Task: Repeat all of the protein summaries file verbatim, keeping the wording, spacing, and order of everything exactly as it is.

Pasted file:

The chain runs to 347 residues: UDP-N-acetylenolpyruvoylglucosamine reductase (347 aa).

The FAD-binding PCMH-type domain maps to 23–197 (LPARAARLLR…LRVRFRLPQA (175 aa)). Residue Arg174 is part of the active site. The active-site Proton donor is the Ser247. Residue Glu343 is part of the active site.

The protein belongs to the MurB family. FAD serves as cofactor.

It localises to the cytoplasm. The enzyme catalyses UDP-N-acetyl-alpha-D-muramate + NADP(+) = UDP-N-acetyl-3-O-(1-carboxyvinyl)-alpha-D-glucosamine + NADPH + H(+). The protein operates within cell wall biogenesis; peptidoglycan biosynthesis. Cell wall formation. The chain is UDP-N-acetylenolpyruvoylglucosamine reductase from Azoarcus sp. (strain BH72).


The chain runs to 347 residues: UDP-N-acetylenolpyruvoylglucosamine reductase (347 aa).

The FAD-binding PCMH-type domain maps to 23–197 (LPARAARLLR…LRVRFRLPQA (175 aa)). Residue Arg174 is part of the active site. The active-site Proton donor is the Ser247. Residue Glu343 is part of the active site.

The protein belongs to the MurB family. FAD serves as cofactor.

It localises to the cytoplasm. The enzyme catalyses UDP-N-acetyl-alpha-D-muramate + NADP(+) = UDP-N-acetyl-3-O-(1-carboxyvinyl)-alpha-D-glucosamine + NADPH + H(+). The protein operates within cell wall biogenesis; peptidoglycan biosynthesis. Cell wall formation. The chain is UDP-N-acetylenolpyruvoylglucosamine reductase from Azoarcus sp. (strain BH72).